AMY GOODMAN: How old was she?
KOJI HOSOKAWA: [translated] Thirteen years old. She became 13 very recently at that time.
AMY GOODMAN: She died of radiation sickness after or the actual effects of the blast on August 6th?
KOJI HOSOKAWA: [translated] In those days, we didn’t know it was an atomic bomb. Nobody knew it was an atomic bomb. And so, I was around this area because I didn’t know about the bomb, so I was very close to the hypocenter, but I stayed around that area. The Japanese people in those days knew nothing about atomic bomb. If I had known that, I would have fled from the city to as far as possible.
AMY GOODMAN: Where were your parents?
KOJI HOSOKAWA: [translated] They were outside Hiroshima, suburbs, Miyajima. Do you know? Miyajima island. So the house was OK.
AMY GOODMAN: How did they find you?
KOJI HOSOKAWA: [translated] I walked. The next day, I walked all the way home. There was nothing here. I walked through the burned-out city, walked through the city.
AMY GOODMAN: What did your parents say when they saw you?
KOJI HOSOKAWA: [translated] My mother was away to the relief station. And so, soon after that, my sister came home in a coffin. She was burned all over her body, but fortunately, her face was OK. She was almost naked. Aside from her face, she was almost naked, and almost all her body was burned. This is only one of the cases, just one case of many. Many people experienced a similar situation.
AMY GOODMAN: This is almost 69 years later. It was the United States that dropped the atomic bomb. How do you feel when Americans come here to Hiroshima?
KOJI HOSOKAWA: [translated] I hate war, rather than the people of the United States. I hate war. War makes everyone crazy. So, in the war, innocent people are killed. And the ultimate case, I believe, is A-bombing.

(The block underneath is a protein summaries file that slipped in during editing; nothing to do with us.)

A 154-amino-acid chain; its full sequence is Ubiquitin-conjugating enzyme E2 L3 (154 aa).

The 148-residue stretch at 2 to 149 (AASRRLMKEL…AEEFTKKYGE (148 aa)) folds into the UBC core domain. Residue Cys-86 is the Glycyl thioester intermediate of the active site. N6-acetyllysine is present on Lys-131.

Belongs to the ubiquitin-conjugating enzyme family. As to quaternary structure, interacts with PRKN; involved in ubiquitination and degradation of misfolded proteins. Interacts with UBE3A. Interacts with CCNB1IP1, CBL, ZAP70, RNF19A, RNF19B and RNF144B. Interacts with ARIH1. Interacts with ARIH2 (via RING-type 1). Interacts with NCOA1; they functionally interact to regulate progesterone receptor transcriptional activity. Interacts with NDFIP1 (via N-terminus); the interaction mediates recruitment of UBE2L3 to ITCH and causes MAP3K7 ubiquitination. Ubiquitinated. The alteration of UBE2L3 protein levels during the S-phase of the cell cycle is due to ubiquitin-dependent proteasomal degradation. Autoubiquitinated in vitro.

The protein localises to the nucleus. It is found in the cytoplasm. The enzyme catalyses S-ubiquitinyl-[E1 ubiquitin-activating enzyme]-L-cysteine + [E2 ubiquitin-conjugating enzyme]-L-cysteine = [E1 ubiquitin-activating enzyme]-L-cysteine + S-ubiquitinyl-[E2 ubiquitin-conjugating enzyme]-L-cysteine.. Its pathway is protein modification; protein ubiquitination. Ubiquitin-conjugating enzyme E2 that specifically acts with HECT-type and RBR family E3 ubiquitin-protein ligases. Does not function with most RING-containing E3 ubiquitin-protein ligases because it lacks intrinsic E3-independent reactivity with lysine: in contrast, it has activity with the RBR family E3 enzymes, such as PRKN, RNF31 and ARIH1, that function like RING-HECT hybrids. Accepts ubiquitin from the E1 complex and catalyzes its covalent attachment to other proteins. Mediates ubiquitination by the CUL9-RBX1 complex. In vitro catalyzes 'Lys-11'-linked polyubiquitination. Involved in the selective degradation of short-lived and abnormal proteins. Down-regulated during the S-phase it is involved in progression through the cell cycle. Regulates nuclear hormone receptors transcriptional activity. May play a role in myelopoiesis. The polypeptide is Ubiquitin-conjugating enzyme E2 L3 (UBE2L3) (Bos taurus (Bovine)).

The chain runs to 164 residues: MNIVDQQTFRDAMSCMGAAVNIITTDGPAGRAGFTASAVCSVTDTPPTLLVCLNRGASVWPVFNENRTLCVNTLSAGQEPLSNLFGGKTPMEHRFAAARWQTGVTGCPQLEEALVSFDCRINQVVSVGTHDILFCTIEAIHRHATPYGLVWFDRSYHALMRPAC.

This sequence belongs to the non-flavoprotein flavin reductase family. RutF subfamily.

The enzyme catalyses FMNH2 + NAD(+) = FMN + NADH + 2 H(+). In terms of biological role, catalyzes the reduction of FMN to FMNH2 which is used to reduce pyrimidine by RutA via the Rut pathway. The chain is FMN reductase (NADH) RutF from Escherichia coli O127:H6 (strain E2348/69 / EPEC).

AMY GOODMAN: Mr. Hosokawa, as a hibakusha, as a A-bomb survivor, do you feel the United States should apologize for dropping the atomic bomb on your city?
KOJI HOSOKAWA: [translated] The A-bomb was dropped in Hiroshima and also one in Nagasaki. And I think that atomic bombs were dropped not just on our cities, but on the whole human beings. And so, I have many things to talk about, about my experience of the A-bomb, but if the next one, the third A-bomb is to be dropped, then the Earth will be annihilated. I want people to understand, this is going to be—you know, the Earth is going to be annihilated. So whenever I talk, I want them to understand this.
The Peace Memorial Park, until the A-bomb, people lived here. Everything was destroyed. Everyone died around this area. The Peace Memorial Park is a beautiful park today, with so many trees. But later, they planted small trees, and after decades these trees became bigger, and now a very beautiful park today. So, I tell the visitors about this, too. I want them to understand people lived here. Please tell the people that people used to live here. War makes everyone crazy.
AMY GOODMAN: Hiroshima survivor Koji Hosokawa. He was speaking at the Hiroshima Peace Memorial Park. His 13-year-old sister’s diary has been published as a book; it’s called Yoko’s Diary: The Life of a Young Girl in Hiroshima During World War II. Special thanks to Naoko Koizumi for translating our interview and Makiko Nakano of Democracy Now! Japan, as well as John Hamilton and Denis Moynihan. If you’d like to see our three days of coverage from Japan, go to democracynow.org.